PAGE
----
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Auditor finds four campus sexual assault efforts inadequate
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SAN FRANCISCO (AP) — California’s public universities need to do a better job of educating students and staff members about campus sexual harassment and violence policies and then keeping students who bring complaints informed about the status of their cases, the state auditor said Thursday.

California State Auditor Elaine Howle concluded in a report requested by the Legislature that the four universities her office studied — UC Berkeley, UCLA, Cal State Chico and San Diego State — have “an adequate overall process” for responding to individual incidents. The review covered the years 2009 to 2013, a period that included 302 cases that were serious enough to be reported to university police.

Howle said that while state and federal laws make clear that colleges and universities have specific responsibilities when it comes to protecting and punishing students, the four schools made “limited” efforts to ensure that athletic coaches, dorm advisers and others staff members “who are likely to be the first point of contact” received adequate training on what to do if a student reported being harassed or assaulted.

“By not ensuring that employees are sufficiently trained on responding to and reporting incidents of sexual harassment and sexual violence, the universities risk having their employees mishandle student reports of the incidents,” the report stated.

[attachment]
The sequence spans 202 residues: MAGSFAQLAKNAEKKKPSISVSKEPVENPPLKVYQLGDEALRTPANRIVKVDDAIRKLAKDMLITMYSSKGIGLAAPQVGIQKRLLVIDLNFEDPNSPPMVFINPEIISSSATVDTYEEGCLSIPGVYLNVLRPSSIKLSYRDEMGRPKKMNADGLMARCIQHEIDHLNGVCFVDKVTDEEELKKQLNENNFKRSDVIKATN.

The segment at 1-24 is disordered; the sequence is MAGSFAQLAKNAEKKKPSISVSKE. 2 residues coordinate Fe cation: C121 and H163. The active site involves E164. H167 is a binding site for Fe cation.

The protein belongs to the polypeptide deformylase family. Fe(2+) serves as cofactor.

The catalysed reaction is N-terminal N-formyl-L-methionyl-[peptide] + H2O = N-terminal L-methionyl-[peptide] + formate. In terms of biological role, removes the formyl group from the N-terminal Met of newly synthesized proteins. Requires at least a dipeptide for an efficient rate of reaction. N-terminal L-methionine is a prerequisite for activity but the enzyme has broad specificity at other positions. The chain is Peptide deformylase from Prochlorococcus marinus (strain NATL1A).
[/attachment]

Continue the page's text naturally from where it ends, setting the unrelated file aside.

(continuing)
Auditors also found that the universities had a spotty record when it came to informing students about their rights and grievance procedures. While state law requires them to post their sexual violence and harassment policies prominently on campus, none of the schools had the information displayed in places where they could be seen by large numbers of students or made a point of providing the information to new students upon their arrivals on campus, the report said.

The audit also faulted the universities for failing to keep students who brought complaints informed. Auditors reviewed 80 cases in detail and found that in 48 of them it was unclear whether the complaining students were ever notified of the outcome. In all but two of the cases, however, the auditors agreed that the complaints were resolved in a way “that appeared reasonable, given the facts.”

The schools have acknowledged the auditor’s findings and say they plan to address the report’s recommendations.